The Red Dirt Circuit

Brad is dragged along to a convention in Texas by his parents. Left alone in the hotel while they attend the convention dinner, and told not to wait up for them, he decides to hit Sixth Avenue, take in the Austin music scene, and then return to the hotel, before his parents get back. The rewards are fraught with "complications."

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11. The Muscial Buffet

Raucous rock and roll peeled out of another bar, the sheer volume drawing Brad towards the storefront. The house lights were full on and everyone in the place was standing and moving to the music. As he got closer, Brad made out the lyrics and was amazed. Instead of songs from the catalogue of a heavy metal band, he made out the lyrics of an ABBA tune. They were covering Dancing Queen. That was disgusting. There was something very wrong about that. The look didn’t match the bubble gum sound.

Brad walked past the bar and continued up the street. He was getting hungry but didn’t see too much chance of getting anything to eat in the bars, especially if they were anything like the last place. During the day, he noticed food trucks wherever there were open lots. He didn’t notice any open lots here in this downtown grid of streets?

The lights were dim in the next bar and the music, jazzy. Brad was more interested in feeding his other senses so he passed, continuing down the street until he came to the intersection. The sidewalk was all dug up and a dumpster nearby. He saw groups of kids drifting off of Sixth and down a side street. He decided to follow one group. They turning the corner and, there it was, a lot with two different food trucks, parked alongside several picnic tables. What luck? One was a Mexican food truck and the other some sort of Thai or Chinese food. His stomach growled at the anticipation and he realized he hadn’t eaten since lunch at least nine hours ago. Beer on an empty stomach—not good.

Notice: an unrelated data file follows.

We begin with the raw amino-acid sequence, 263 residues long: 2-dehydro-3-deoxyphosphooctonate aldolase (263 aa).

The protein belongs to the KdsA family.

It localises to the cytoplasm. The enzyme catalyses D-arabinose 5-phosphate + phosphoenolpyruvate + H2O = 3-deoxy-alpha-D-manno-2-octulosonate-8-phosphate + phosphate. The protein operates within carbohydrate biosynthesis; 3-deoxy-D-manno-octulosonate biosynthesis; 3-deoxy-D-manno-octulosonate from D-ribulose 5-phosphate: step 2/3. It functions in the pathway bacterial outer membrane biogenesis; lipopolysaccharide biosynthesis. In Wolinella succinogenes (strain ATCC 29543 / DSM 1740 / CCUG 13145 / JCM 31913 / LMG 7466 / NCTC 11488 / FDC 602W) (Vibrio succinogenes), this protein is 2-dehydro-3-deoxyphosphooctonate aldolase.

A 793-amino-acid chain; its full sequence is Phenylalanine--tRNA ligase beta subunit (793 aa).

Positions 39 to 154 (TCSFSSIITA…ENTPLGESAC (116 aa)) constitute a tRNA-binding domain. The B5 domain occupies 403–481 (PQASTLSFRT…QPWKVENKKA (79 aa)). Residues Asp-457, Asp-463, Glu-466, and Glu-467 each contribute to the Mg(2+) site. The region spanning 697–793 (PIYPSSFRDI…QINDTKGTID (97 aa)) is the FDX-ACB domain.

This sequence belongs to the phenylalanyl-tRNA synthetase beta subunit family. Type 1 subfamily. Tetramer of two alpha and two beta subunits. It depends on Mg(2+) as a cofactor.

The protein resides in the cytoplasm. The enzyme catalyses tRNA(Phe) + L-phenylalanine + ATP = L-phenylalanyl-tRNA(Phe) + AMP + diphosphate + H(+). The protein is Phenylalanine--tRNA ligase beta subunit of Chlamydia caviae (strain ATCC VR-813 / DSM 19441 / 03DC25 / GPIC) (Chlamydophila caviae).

The food was great and even though it was hot, sitting outside at the picnic benches was comfortable. Food always tastes great when you’re starved but he was willing to bet that this food was tasty anyway. It filled the hole.

Now that he was fed, Brad could think. His choice of Sixth Avenue as a starting point had been lucky, so he traced his steps back to the strip. On the opposite side of the street a sign, “The Thirsty Turtle,” beckoned and he noticed there wasn’t even a bouncer carding kids. That’s a break.

The music was more subdued and the lights were low. The last place washed sound on you like someone emptying a bucket of cold water on your head. He could mellow out here. Once inside, he made his way to the back where the crowd thinned out. There was a long bar all along the back. In front of the bar, between the low stage, were high round tables that could accommodate three to four people. The high seats were pulled from sounding tables, leaving some with one or two chairs, some with none.

The empty table in front of him had seven or eight beer bottles. He noted the local brand and asked the bartender for the same. Five dollars, not bad. He settled on a high bar chair and turned sideways, leaning on the bar and taking a sip from the icy cold bottle.

The band wasn’t playing and the low music came from a juke box in the corner. Still, the music was a step above the usual juke boxes he knew. He doubted Justin Beiber or No Direction was anywhere on these machines. He wondered if they were and if he hazarded a quarter, would a fight break out?